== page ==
Independent Student Newspaper Since 1969

The Badger Herald

Independent Student Newspaper Since 1969

The Badger Herald

Independent Student Newspaper Since 1969

The Badger Herald


Health costs differ throughout state

Health care
costs are 26 percent higher for residents of Eau Claire than
residents of Madison, according to a study released Tuesday by a
grassroots public interest organization.

Action of Wisconsin studied the costs in different regions of
Wisconsin of the same health plan provided by the state to its
employees. Some residents are paying nearly $4,000 more per year for
the exact same family insurance plan.

"It really
points to a very dysfunctional health care market when the cost
variation is that great for the same health insurance benefits,"
said Robert Kraig, program director for Citizen Action and author of
the report. "A functioning market should bring more efficiency and
higher quality services at lower costs, but it's actually the other
way around right now in health care."


The study was
modeled off a similar one conducted nationally by the federal
Government Accountability Office, which looked at health care costs
for federal employees in different regions of the country.

The study
just released in Wisconsin examined 22 different private insurance
plans in the state. These companies competitively bid for the state
contracts to insure state employees.

The northwest
region of the state was found to have the highest rates, while the
south central region had the lowest. Kraig pointed to hospital
competition for better services — not lower prices — as one
reason for higher costs in some areas.

"Right now
a lot of the hospital decisions are based on 'we want to compete
with the other hospital chain across town and we want to have the
same high-tech heart surgery center they have, even if we have enough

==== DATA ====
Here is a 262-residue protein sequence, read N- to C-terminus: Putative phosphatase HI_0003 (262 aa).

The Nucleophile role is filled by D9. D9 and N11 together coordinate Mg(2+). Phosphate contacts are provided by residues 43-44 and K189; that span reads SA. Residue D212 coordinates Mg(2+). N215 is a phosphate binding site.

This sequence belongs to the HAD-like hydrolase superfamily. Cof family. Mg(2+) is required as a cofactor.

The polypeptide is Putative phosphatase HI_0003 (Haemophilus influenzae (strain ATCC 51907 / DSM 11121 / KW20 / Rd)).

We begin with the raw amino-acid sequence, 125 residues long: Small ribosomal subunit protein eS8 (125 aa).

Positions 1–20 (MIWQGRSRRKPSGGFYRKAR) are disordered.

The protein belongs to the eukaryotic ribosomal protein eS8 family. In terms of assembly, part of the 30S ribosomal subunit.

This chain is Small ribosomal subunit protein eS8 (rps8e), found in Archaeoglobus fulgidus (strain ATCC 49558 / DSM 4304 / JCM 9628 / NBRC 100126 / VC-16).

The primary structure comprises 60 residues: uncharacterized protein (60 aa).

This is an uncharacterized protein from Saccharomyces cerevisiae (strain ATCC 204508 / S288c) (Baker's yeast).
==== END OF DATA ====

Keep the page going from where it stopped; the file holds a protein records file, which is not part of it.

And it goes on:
capacity in the city,' so the result is high costs," Kraig said.
"In a system that is better thought out or is more competitive, you
don't build an extra high-tech unit in a hospital unless there's
a need."

insurance companies negotiate rates of services with hospitals and
clinics, these companies can determine how much customers have to
pay, Kraig said. In areas where one hospital chain is dominant, they
can set high prices. Customers must pay more for services because
they have no other hospital to go to.

Commissioner of Insurance Sean Dilweg said the Madison area differs
from many others in the state.

"It is
important to note that the Dane County region is a very unique
market, with providers owning all of the health insurers in that
region and state employees making up a very large mix of the
consumers," Dilweg said in an e-mail to The Badger Herald.

Dilweg said
he does not agree with some of the conclusions made by the study.

"The study
reflects increasing health care costs that may not be attributable to
insurers," Dilweg said. "The study's differences may reflect
the growing consolidation of the providers that we have seen
prevalent in southeastern Wisconsin, or increasing costs of physician
salaries and medical equipment," Dilweg said in the e-mail.

Even if these
are the reasons for high health care costs, Kraig still thinks
something should be done.

had almost a doubling of health insurance costs in the decade alone,
and it's going to double again in the next 10 years unless we have
fundamental reform," Kraig said. "We hope these disparities show
how out of whack the health care market is and how much we need the
state Legislature and Congress to enact real health care reform."

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